Jack and Wayne were frustrated because they were convinced that they had a breakthrough product but they couldn't get it to market without the proper funding. The company was in a crisis - the business needed working capital immediately or it would die and leave Jack and Wayne with huge unpaid bills. They were in too deep to easily back out so the only solution was to solve the problem and move forward.
After a desperate and unsuccessful search of banks, government programs, venture capitalists, and individual investors, they finally convinced someone to take a chance on their crazy, internet-based, tricycle business. Jack, Lori, Wayne, and Kate put their houses up as collateral and Comerica Bank gave them the boost that WizWheelz needed. Once Jack and Wayne had the credit line to work with, parts were purchased, welders were paid, orders came in and were filled, and the bank was paid off earlier than planned. That relationship endures to this day.
Jack and Wayne found out the hard way why the business textbooks say "cash is king"! Without enough working capital, a company with a successful product can be stopped dead in its tracks.
By December of 2003 the business was in full gear, and the hiring of Mike Kessenich as Chief Operating Officer allowed the company to streamline their manufacturing process. By this time, there were 3 different TerraTrike models available and the complexity of the production of these models made Mike's expertise and years experience all the more welcome. At this time, WizWheelz moved into its own building in Hastings.
Over the next three years, the company grew including adding new employees. ￼During this time Ben Williams was hired for assembly as was Jack's wife Lori to handle the accounting. The newest TerraTrike was also added to the lineup during this time. It was named the Cruiser.
With the Cruiser model, WizWheelz had come out with an affordable, value rich trike. It revolutionized the industry and they sold very well, propelling it as the company's best selling trike to date. It won the 2006 Trike of the Year awarded by Bentrider ￼Online Magazine. It is now named the Tour II Base.
Later that year, they moved operations to a nicer facility in Kentwood, MI. The larger warehouse and production area, as well as much needed office space allowed room for the business to yet again grow – but that extra room was short lived. Just over a year later WizWheelz rented an adjacent warehouse space which more than doubled their footprint.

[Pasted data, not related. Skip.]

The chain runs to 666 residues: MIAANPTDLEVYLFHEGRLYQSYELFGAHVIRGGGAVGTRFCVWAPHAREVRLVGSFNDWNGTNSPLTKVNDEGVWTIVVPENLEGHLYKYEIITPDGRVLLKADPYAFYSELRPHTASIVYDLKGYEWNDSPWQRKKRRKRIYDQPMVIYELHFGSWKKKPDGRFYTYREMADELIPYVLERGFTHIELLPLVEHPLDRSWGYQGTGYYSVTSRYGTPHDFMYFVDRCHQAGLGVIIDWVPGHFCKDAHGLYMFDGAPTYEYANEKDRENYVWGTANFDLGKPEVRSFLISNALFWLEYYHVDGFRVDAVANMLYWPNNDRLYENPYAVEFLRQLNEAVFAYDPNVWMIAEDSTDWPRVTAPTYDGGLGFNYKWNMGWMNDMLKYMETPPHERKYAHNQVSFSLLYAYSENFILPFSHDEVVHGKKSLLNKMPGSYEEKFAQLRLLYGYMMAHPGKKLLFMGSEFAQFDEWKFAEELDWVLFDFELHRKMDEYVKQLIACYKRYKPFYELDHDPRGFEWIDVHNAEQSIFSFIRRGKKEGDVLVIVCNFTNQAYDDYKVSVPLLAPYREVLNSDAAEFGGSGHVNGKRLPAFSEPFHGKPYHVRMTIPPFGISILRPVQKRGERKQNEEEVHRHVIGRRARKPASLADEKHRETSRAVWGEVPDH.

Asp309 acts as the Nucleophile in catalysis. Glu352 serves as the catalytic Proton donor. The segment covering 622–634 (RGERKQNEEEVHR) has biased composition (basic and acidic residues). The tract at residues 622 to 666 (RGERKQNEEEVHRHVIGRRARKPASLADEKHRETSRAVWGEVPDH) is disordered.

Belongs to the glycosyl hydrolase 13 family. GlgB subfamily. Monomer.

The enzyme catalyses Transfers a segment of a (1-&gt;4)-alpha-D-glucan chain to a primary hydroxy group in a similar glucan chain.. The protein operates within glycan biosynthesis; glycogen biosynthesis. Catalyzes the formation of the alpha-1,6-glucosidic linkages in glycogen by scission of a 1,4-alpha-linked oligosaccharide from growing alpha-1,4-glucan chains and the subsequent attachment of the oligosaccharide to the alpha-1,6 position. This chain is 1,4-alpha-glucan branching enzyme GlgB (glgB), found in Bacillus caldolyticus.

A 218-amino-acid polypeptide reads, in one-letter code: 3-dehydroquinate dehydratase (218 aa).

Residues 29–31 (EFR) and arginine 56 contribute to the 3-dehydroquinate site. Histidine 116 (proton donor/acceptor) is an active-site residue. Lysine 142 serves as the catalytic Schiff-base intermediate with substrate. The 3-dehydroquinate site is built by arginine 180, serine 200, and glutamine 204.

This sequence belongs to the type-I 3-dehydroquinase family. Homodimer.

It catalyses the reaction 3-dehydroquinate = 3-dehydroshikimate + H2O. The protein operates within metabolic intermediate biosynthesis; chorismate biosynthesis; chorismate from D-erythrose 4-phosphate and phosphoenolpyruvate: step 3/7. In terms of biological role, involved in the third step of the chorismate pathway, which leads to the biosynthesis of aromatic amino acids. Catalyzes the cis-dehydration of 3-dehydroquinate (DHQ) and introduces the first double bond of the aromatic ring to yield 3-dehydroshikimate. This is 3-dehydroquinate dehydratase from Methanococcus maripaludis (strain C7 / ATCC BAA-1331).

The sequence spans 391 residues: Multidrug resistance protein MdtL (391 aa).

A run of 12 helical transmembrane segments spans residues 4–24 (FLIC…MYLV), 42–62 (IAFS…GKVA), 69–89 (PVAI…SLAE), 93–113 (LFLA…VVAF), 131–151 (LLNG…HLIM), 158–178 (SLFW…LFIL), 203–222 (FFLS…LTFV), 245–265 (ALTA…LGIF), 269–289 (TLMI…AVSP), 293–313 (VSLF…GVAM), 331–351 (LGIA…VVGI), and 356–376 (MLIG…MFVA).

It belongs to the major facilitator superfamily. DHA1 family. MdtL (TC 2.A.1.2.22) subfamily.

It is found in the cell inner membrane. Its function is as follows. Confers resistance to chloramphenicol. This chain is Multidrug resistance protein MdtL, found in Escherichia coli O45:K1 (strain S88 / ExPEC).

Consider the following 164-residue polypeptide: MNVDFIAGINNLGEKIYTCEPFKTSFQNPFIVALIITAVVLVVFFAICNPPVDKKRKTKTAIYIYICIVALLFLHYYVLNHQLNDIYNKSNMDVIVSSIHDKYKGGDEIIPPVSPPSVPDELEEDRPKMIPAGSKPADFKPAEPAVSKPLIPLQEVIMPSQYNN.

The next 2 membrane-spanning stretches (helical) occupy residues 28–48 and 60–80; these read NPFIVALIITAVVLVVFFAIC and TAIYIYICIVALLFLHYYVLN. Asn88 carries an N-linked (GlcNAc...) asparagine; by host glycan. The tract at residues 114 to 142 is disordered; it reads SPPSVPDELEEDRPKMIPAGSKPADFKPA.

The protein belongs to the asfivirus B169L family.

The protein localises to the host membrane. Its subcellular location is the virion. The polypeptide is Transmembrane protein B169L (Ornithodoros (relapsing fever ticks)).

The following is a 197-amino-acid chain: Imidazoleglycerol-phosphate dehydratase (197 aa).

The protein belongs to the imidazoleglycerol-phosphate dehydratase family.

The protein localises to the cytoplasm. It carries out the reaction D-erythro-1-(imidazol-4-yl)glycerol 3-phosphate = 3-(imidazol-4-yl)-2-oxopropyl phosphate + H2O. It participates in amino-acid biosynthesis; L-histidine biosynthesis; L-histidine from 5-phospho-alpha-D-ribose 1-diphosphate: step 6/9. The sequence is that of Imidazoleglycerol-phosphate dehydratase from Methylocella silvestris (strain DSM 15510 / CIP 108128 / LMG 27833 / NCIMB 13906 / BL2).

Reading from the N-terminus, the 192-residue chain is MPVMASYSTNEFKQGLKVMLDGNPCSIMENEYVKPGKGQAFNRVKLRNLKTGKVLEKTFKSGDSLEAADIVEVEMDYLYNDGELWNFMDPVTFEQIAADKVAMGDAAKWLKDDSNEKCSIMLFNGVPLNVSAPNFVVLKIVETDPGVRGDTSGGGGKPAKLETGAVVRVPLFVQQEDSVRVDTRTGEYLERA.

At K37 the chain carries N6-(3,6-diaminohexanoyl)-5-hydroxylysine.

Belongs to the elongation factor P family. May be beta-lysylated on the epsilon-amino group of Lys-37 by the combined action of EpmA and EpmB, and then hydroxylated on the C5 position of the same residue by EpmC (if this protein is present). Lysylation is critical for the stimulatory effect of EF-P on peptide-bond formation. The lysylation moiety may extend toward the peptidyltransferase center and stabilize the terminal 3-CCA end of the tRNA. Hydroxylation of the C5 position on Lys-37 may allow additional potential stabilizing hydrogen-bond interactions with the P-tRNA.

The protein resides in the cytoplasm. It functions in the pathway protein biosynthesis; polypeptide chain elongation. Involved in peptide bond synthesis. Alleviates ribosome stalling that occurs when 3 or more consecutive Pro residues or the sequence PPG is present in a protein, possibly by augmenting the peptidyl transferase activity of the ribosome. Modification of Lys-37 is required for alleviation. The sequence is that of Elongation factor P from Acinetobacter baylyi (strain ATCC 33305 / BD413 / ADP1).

Not comfortable in relaxing on the success of the Cruiser, the company saw a flurry of new models introduced over the next few years. By 2007, the line had grown to include 8 different trikes – The Cruiser, Tour, Zoomer, Zoomer Elite, Sport, Race, Edge and Tandem. However, a new model that would again revolutionize the industry was on the horizon.
To prepare for the next genesis of WizWheelz, Jeff Yonker was hired in 2007 as the Marketing Manager. His years experience with brand marketing as well as his digital advertising background was essential in once again moving the company to the next level.
It was also at this time that TerraTrike was officially established as the brand name while WizWheelz would become the parent company name. "￼Part of the Solution" was also introduced as TerraTrike's tag line and a large re-branding campaign followed including the launch of a new website.
In the Fall of 2007, TerraTrike introduced the new Path model. The trike once again stunned people with its simple 3-speed internally geared hub, high level of components and unheard of price tag of $999. Never before had a trike of this quality be￼en available for under a thousand dollars. It once again took the industry by storm and shortly thereafter an 8-speed version was introduced to the demand of customers (now named the Tour II 8 Speed).